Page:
View of Kaiser Wilhelm Memorial Church from Europa Center.
The Gedächtniskirche or Kaiser Wilhelm Memorial Church is the symbolic centre of West Berlin, an anti-war memorial to peace and reconciliation. Following allied bombing during WWII, the original west Tower has remained standing as a ruin and is hauntingly named the "hollow tooth" as it is literally an empty husk. Immediately recognizable and located on the Breitscheidplatz at the start of the busy shopping district which includes Tauentzienstraße and Ku'damm, this is the only building on the square which was spared by the bombing and deliberately preserved as a part ruin.
Heavy war damages
Built between 1891-95 in memory of Kaiser Wilhelm I, the first German Emperor (1861-1888), by Franz Schwechten in neo-romanesque style, it was damaged on December 23rd, 1943 and subsequently almost completely destroyed during the April 1945 air-raids.
The Gedenkhalle (Memorial Hall) contains photographic exhibits of the Church and the surrounding area before and after the War. Other exhibits of interest are liturgical objects from bygone days and mosaics.
The Church remained heavily damaged until 1956 when the new building was built following Egon Eiermann's winning project for an adjacent modern church including an octagonal hall and a bell tower. This was erected between 1957 and 1963 and the nave had to be removed. The modern tower, which is not to everyone's liking, consists of an octagonal structure and a six-sided bell tower. Its peculiarity is blue shimmering light, which was achieved by leaving an inner cavity of 2 meters between the inner and outer walls with lamps which give-off a blue hue to the inside and outside of the structure. Over 20,000 panels of stained glass make up the walls of the modern Church, consecrated on May 25, 1962 - the same day as the new Coventry Cathedral in the UK, also a victim of WWII bombs.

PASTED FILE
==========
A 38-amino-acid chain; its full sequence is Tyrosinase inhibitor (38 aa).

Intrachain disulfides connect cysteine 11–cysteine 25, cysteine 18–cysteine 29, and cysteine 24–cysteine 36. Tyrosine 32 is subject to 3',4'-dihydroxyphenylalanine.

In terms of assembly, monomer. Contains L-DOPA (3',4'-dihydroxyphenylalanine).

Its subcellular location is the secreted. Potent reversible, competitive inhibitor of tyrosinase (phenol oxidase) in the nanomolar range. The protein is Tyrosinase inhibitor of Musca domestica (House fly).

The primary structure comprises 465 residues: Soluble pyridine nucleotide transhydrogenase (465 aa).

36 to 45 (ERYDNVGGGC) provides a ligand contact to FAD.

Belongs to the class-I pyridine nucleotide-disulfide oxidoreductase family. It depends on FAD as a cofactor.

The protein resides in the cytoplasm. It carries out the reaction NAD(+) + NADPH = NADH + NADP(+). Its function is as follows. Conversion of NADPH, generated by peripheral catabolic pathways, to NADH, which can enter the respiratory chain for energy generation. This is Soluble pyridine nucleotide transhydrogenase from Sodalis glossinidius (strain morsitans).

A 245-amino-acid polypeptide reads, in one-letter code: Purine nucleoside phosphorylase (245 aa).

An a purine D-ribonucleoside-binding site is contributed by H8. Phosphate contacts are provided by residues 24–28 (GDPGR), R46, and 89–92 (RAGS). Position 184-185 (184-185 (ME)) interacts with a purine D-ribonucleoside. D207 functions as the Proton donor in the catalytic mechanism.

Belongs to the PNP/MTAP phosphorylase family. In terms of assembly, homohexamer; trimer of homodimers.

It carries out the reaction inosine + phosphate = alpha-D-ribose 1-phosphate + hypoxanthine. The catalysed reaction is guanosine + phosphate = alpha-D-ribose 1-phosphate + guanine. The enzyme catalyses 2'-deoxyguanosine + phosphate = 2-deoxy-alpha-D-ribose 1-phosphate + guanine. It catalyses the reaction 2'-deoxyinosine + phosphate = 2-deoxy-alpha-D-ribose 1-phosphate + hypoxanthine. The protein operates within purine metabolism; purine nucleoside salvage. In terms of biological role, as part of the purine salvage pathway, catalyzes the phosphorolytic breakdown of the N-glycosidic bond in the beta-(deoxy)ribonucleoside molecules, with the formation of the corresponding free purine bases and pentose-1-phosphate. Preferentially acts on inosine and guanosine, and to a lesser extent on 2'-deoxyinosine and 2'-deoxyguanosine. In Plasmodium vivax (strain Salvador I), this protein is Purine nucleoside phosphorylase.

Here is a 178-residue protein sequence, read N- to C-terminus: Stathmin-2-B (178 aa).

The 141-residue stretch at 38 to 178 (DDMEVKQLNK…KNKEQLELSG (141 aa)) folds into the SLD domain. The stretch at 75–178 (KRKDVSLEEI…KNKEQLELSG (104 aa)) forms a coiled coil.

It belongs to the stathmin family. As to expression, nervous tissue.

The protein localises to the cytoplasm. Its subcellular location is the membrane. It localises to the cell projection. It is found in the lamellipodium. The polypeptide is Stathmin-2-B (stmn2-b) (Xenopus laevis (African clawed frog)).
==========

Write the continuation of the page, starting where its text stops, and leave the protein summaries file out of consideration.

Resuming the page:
Inside the new church
Inside the Church is an aluminium baptismal font filled with Carrara marble pebbles, an organ from the Schuke workshop in Berlin-Lichterfelde with over 5000 pipes, a suspended brass figure of a resurrected Christ, a martyr's memorial commemorating Protestant martyrs of the Nazi regime and the Cross of Nails from Coventry and the icon cross from the Russian Orthodox Church to keep alive the theme of reconciliation. The chime in the old tower was composed by Prince Louis Ferdinand of Prussia and can be heard every hour.
Kaiser Wilhelm Memorial Church at Breitscheidplatz
A foyer and a Chapel are also used by the active parish for regular children and family services, christenings and weddings. The shop sells postcards, guides and souvenirs. The surrounding Breitscheidplatz is a place to sit around in open-air cafés, and the nearby 22-storey Europa Center erected in 1965 by Helmut Hentrich and Hubert Petschnigg, is a popular shopping and leisure centre.